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Pure and Applied Geophysics

, Volume 168, Issue 6–7, pp 1153–1173 | Cite as

Tsunami Simulations for Regional Sources in the South China and Adjoining Seas

  • Emile A. Okal
  • Costas E. Synolakis
  • Nikos Kalligeris
Article

Abstract

We present 14 scenarios of potential tsunamis in the South China Sea and its adjoining basins, the Sulu and Sulawezi Seas. The sources consist of earthquake dislocations inspired by the the study of historical events, either recorded (since 1900) or described in historical documents going back to 1604. We consider worst-case scenarios, where the size of the earthquake is not limited by the largest known event, but merely by the dimension of the basin over which a coherent fault may propagate. While such scenarios are arguably improbable, they may not be impossible, and as such must be examined. For each scenario, we present a simulation of the tsunami’s propagation in the marine basin, exclusive of its interaction with the coastline. Our results show that the South China, Sulu and Sulawezi Seas make up three largely independent basins where tsunamis generated in one basin do not leak into another. Similarly, the Sunda arc provides an efficient barrier to tsunamis originating in the Indian Ocean. Furthermore, the shallow continental shelves in the Java Sea, the Gulf of Thailand and the western part of the South China Sea significantly dampen the amplitude of the waves. The eastern shores of the Malay Peninsula are threatened only by the greatest—and most improbable—of our sources, a mega-earthquake rupturing all of the Luzon Trench. We also consider two models of underwater landslides (which can be triggered by smaller events, even in an intraplate setting). These sources, for which there is both historical and geological evidence, could pose a significant threat to all shorelines in the region, including the Malay Peninsula.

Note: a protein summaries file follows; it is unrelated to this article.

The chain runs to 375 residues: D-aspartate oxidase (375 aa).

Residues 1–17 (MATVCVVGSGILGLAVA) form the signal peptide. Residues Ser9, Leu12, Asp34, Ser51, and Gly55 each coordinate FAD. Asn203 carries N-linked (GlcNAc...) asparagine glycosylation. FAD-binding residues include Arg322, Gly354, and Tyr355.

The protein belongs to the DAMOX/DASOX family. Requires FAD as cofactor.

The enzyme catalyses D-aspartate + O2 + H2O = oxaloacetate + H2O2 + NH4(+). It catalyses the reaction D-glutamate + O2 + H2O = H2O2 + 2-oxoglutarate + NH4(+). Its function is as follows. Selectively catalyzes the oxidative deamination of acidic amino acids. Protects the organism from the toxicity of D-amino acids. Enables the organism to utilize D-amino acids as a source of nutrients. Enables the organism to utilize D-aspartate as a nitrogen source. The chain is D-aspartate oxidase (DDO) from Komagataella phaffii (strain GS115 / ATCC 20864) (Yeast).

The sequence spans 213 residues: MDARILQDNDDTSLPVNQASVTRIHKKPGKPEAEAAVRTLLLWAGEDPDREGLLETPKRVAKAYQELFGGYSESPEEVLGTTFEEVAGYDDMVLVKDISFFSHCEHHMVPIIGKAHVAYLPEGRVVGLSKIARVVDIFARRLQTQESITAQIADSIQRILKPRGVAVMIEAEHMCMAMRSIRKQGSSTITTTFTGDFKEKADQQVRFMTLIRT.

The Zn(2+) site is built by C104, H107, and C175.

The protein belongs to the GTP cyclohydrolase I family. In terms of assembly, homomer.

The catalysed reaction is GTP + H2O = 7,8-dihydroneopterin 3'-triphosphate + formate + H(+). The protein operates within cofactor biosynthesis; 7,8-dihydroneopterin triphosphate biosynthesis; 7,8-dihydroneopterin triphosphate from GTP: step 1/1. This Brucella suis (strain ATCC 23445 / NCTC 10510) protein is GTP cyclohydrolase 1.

Keywords

Tsunami South China Sea focal mechanism numerical simulation 

Notes

Acknowledgments

This research was partially supported by the National Science Foundation under grant CMMI 09-28905 to CES. We are grateful to James Dewey, Steve Kirby, Bernard Dost and Phil Cummins for access to historical seismogram collections at the USGS (Golden), the Royal Netherlands Meteorological Institute, and Geoscience Australia. The paper was improved through the comments of Hermann Fritz, another reviewer and Editor Utku Kânoğlu. Maps were drawn using the GMT software (Wessel and Smith, 1991).

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Copyright information

© Springer Basel AG 2010

Authors and Affiliations

  • Emile A. Okal
    • 1
  • Costas E. Synolakis
    • 2
    • 3
    • 4
  • Nikos Kalligeris
    • 3
    • 4
  1. 1.Department of Earth and Planetary SciencesNorthwestern UniversityEvanstonUSA
  2. 2.Department of Civil EngineeringUniversity of Southern CaliforniaLos AngelesUSA
  3. 3.Department of Environmental EngineeringTechnical University of CreteChaniaGreece
  4. 4.Institute of Applied and Computational MathematicsHeraklionGreece

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